The failure of multiple companies from the same set of circumstances, even where they are related entities, may still lead to an licensee being classified as a permanently excluded individual under the Queensland Building Services Act 1991 (Qld) (‘QBSA Act’).
Previously, it was thought that due to section 56AC(6) of the QBSA Act, a licensee would not be classified as a permanently excluded individual where multiple company failures occur as a consequence of the same set of circumstances. However, the recent decision of Member Barlow SC in Dinsey v Queensland Building Services Authority  QCAT provided only a narrow interpretation of section 56AC(6), which provides:
“An excluded individual for a relevant company event (the first event) does not also become an excluded individual for another relevant company event (the other event) if the first event and the other event are both consequences flowing from what is, in substance, the one set of circumstances applying to the company.”
Member Barlow SC determined that section 56AC(6) of the QBSA Act does not apply where the first relevant event relates to one company and the other event or events relates to a different company.
This decision has significant implications in relation to the use of group company structures, particularly where single licences under the QBSA Act are used across multiple entities. The failure of an entire group of companies or even several companies within it may be treated as individual events. As a result the Queensland Building Services Authority may determine that, as separate insolvency events (even where arising from the one set out circumstances), an individual may be an ‘excluded individual’ for each separate company that fails.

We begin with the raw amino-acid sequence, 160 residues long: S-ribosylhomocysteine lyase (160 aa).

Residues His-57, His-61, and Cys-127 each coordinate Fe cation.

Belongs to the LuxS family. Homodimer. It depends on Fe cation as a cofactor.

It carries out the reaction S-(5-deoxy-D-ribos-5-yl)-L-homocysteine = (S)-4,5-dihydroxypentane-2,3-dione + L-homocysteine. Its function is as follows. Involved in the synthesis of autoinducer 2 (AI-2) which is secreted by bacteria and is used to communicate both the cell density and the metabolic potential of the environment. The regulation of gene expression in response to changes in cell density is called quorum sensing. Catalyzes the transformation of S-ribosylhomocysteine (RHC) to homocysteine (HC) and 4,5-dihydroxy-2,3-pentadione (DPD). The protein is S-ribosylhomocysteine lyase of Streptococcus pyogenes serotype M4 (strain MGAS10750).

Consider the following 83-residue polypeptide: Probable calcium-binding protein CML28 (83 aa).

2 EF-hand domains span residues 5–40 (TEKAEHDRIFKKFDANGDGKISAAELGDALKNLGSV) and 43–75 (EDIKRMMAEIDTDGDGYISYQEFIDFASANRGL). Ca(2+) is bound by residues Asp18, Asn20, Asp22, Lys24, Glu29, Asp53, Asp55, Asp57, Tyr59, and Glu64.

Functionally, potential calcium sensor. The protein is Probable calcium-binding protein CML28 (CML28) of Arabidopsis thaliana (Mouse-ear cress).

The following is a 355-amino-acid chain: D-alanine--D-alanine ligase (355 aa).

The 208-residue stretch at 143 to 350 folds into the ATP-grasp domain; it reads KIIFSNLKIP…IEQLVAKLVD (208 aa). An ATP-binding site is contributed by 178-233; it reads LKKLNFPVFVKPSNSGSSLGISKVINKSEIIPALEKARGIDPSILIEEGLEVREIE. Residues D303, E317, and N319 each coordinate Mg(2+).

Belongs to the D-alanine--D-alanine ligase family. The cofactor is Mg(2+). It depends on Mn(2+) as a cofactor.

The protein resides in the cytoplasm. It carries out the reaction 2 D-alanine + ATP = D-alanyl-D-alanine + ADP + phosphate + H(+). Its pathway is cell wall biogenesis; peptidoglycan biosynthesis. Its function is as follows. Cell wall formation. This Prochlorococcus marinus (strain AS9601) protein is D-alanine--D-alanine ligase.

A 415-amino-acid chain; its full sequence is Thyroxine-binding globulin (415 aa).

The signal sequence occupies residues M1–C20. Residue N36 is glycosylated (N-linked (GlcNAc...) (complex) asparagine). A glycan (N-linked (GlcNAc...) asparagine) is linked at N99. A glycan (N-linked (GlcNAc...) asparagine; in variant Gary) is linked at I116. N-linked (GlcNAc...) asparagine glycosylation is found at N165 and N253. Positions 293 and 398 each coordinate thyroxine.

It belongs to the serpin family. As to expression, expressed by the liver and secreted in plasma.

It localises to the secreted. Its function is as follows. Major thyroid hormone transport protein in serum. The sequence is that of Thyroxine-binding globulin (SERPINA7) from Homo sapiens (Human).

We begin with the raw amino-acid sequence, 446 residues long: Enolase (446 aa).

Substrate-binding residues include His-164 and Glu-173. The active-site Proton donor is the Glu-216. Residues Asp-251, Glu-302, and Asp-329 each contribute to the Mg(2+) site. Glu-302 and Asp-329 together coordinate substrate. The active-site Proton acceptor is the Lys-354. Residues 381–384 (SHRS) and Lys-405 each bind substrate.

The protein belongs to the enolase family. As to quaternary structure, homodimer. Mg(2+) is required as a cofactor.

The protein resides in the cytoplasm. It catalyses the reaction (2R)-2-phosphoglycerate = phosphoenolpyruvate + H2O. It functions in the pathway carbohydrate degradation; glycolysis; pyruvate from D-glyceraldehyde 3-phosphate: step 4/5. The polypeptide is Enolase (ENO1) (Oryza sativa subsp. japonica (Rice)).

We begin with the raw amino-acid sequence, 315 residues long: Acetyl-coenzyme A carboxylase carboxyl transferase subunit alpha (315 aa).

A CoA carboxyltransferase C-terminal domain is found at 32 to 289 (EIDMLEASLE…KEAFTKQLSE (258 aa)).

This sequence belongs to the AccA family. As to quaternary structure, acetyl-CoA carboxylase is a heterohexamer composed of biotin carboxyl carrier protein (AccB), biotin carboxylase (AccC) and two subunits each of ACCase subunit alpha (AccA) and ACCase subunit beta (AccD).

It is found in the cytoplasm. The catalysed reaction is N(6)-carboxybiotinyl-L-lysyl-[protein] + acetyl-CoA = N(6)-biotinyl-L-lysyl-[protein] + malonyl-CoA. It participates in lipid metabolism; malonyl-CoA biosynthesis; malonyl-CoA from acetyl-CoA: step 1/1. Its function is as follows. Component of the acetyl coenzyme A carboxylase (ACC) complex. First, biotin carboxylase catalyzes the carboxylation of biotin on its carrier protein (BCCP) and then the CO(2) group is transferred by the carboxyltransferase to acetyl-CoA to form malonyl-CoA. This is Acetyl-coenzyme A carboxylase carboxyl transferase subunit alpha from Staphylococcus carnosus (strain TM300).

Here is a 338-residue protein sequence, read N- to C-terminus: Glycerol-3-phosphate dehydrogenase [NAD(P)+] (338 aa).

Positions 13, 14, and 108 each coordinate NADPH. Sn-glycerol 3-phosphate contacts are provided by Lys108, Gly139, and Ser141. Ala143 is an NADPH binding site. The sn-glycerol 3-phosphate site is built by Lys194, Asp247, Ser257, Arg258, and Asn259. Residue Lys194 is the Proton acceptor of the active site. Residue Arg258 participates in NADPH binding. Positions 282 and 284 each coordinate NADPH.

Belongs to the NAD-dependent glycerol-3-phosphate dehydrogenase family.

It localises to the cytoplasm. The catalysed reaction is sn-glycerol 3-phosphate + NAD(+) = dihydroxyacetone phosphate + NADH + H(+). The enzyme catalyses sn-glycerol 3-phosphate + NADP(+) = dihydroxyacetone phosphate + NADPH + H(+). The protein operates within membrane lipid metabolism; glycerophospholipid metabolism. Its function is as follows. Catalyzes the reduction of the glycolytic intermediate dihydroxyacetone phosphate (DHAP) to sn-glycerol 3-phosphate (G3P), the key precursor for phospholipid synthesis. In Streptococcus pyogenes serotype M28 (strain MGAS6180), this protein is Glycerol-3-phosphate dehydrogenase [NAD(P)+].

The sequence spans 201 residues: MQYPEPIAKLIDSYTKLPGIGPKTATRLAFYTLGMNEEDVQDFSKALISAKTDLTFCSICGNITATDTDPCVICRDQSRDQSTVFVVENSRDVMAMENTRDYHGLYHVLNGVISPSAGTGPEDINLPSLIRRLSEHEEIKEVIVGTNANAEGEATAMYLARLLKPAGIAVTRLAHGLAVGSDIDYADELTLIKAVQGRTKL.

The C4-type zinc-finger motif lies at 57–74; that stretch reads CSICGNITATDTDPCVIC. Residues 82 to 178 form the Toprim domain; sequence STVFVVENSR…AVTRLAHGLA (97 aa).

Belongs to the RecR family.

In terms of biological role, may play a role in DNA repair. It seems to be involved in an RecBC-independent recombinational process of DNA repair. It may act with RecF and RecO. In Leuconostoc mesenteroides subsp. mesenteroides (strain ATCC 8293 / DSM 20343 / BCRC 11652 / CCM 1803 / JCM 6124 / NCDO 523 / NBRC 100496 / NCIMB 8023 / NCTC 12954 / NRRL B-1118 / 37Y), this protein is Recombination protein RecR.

Under section 58 of the QBSA Act, multiple instances of being an excluded individual (may) result in being designated a ‘permanently excluded individual’. Industry participants will be aware that permanently excluded individuals are not entitled to hold a contractor’s licence under the QBSA Act.
Particularly given the current economic climate, licensed builders should review their corporate group and financial structures and consider the risks arising from using a licence for or being involved in multiple entities.
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